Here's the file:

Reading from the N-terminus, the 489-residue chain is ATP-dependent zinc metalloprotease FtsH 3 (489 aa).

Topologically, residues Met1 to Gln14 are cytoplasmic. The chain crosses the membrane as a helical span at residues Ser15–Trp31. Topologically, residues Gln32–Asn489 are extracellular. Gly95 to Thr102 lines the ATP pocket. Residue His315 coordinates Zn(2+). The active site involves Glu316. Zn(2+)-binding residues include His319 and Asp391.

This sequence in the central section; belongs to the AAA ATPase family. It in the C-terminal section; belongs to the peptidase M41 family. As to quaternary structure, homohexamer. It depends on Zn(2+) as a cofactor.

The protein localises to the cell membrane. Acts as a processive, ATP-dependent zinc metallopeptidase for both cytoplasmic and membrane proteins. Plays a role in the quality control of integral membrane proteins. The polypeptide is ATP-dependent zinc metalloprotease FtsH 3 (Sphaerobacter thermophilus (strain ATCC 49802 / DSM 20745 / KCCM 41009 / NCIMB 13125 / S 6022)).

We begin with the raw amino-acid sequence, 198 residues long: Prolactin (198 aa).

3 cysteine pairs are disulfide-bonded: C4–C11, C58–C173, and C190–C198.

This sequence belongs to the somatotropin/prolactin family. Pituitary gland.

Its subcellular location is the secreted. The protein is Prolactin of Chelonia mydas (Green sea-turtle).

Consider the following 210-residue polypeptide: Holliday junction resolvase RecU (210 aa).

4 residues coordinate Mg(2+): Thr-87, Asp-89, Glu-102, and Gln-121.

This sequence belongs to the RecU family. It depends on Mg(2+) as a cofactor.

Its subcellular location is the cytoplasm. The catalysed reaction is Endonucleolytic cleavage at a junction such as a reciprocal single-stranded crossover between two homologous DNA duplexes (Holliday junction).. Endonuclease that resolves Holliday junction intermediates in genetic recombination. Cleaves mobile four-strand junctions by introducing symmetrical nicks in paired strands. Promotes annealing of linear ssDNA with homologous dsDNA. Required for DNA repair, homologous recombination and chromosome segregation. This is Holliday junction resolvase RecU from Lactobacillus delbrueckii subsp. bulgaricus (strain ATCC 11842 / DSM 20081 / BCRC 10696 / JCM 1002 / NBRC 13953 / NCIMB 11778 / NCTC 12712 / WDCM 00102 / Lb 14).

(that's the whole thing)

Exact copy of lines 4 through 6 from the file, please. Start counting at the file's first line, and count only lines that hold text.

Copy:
The protein localises to the cell membrane. Acts as a processive, ATP-dependent zinc metallopeptidase for both cytoplasmic and membrane proteins. Plays a role in the quality control of integral membrane proteins. The polypeptide is ATP-dependent zinc metalloprotease FtsH 3 (Sphaerobacter thermophilus (strain ATCC 49802 / DSM 20745 / KCCM 41009 / NCIMB 13125 / S 6022)).

We begin with the raw amino-acid sequence, 198 residues long: Prolactin (198 aa).

3 cysteine pairs are disulfide-bonded: C4–C11, C58–C173, and C190–C198.